The resident crew on the station now numbers six individuals
Space is about to get a bit crowded.
Seven shuttle astronauts will blast off from Florida on Saturday to join up with six colleagues already on the International Space Station (ISS).
The orbiting platform has never before had so many individuals moving around it at the same time.
The Endeavour ship is scheduled to lift off at 0717 local time (1117 GMT).
The flight-time to the ISS is just three days.
The union some 350km above the planet will be a significant moment for the space station project as it nears the end of its construction phase.
The 13 spacefarers represent all the major station partners, with seven from the US, two each from Russia and Canada, and one each from Europe and Japan.
Their ages range from 37 to 55; all but one are men.
Endeavour will carry its usual complement of seven astronauts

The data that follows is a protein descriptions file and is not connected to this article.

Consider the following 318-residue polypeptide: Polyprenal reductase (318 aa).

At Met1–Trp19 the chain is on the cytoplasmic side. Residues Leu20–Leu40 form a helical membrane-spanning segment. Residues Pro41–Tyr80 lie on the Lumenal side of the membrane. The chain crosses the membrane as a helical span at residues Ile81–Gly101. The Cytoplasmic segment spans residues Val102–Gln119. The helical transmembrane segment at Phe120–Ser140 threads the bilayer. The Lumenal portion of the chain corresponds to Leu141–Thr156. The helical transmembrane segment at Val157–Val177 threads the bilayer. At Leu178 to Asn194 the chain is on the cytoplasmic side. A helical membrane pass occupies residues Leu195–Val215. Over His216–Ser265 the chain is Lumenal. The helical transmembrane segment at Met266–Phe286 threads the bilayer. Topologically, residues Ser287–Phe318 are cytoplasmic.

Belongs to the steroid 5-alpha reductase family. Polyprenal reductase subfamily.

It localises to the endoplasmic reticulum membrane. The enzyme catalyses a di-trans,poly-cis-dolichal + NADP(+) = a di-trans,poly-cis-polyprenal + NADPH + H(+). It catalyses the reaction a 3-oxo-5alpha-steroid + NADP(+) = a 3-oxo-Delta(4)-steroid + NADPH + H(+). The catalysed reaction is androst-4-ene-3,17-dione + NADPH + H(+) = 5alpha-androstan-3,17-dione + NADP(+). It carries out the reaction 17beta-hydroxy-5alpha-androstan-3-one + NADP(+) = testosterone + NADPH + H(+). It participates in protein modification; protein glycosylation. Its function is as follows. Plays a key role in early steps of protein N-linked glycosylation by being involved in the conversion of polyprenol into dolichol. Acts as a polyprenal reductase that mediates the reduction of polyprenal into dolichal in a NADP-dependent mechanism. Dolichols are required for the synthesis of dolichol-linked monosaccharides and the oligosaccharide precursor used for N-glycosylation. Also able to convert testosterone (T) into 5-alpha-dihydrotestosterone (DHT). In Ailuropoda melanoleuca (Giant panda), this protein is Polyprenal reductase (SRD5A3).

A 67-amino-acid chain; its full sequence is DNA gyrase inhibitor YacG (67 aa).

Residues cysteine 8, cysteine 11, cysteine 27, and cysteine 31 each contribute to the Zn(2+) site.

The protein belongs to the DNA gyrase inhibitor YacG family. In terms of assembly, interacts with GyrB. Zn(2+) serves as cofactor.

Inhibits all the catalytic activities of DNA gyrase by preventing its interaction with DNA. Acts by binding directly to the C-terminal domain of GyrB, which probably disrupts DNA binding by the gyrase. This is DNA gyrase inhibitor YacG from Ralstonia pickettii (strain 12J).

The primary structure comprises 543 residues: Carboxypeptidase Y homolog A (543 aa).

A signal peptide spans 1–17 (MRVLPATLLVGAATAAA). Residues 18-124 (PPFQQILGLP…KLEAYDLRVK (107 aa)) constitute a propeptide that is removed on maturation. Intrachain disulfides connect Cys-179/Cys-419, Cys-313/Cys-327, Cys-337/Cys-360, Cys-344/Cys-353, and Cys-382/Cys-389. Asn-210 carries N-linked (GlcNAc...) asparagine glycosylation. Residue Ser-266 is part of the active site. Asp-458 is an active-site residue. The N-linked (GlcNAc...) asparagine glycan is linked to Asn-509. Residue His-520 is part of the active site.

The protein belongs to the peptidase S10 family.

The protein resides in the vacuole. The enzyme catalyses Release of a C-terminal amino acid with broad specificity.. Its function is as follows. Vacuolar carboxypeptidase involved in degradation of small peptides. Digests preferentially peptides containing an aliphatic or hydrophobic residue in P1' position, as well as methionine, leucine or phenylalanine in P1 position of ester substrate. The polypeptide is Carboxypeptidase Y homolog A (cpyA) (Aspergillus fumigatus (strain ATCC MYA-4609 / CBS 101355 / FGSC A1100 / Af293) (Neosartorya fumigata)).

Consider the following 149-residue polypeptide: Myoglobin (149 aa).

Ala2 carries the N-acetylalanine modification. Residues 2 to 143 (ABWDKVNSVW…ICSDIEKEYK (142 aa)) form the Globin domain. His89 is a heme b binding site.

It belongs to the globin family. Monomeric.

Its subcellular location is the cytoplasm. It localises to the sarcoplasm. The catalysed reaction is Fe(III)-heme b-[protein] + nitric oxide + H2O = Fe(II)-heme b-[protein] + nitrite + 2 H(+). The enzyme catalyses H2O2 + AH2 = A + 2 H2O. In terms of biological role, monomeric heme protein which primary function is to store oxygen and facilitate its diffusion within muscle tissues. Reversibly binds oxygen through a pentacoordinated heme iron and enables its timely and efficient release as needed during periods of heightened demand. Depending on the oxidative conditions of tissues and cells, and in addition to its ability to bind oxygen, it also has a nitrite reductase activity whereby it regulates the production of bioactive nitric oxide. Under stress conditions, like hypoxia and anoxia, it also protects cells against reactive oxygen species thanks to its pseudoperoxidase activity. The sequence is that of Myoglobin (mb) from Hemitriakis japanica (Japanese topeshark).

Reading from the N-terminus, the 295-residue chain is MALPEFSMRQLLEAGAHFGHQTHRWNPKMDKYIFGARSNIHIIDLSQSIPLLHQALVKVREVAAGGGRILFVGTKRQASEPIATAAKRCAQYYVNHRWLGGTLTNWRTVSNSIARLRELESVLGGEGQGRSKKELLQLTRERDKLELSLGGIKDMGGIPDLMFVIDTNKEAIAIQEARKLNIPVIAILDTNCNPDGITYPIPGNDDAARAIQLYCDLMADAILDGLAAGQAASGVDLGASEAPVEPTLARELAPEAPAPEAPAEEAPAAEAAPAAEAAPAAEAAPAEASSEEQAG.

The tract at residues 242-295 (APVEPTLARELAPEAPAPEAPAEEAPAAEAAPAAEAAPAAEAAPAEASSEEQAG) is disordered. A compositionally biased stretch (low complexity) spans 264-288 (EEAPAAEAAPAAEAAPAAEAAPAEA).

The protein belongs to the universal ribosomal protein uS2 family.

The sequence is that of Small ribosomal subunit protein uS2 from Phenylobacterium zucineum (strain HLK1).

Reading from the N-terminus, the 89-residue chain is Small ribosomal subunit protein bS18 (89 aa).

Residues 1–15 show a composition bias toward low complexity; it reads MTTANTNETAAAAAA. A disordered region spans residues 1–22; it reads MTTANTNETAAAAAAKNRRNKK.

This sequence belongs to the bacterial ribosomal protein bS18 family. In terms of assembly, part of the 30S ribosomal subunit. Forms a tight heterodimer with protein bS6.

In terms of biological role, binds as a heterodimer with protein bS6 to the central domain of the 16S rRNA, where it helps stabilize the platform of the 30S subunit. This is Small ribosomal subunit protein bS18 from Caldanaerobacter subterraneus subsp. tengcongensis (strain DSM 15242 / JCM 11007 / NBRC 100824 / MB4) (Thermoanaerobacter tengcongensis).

Although 13 people have been in space at the same time once before, in 1995, they were not all in the same place.
"I don't know what it's going to be like," said Endeavour commander Mark Polansky, a veteran of two prior spaceflights. "We know it's going to be challenging with 13 people aboard."
His ship is visiting the station to deliver the final components of Japan's Kibo laboratory.
During five spacewalks, an external platform will be added to the lab which will enable those experiments to be performed that require materials to be exposed to the harsh environment of space.
Endeavour astronauts also have to fit equipment to the exterior of the platform such as batteries and a spare space-to-ground antenna.
In addition, Endeavour will deliver a new crew member (Tim Kopra) to the ISS and bring back another (Koichi Wakata) who has lived aboard the platform for more than three months.
Endeavour is making the 127th space shuttle flight, and the 29th to the station.
Seven more flights to the station remain before the shuttles retire in 2010.
Endeavour is scheduled to return to Earth on Monday, 29 June.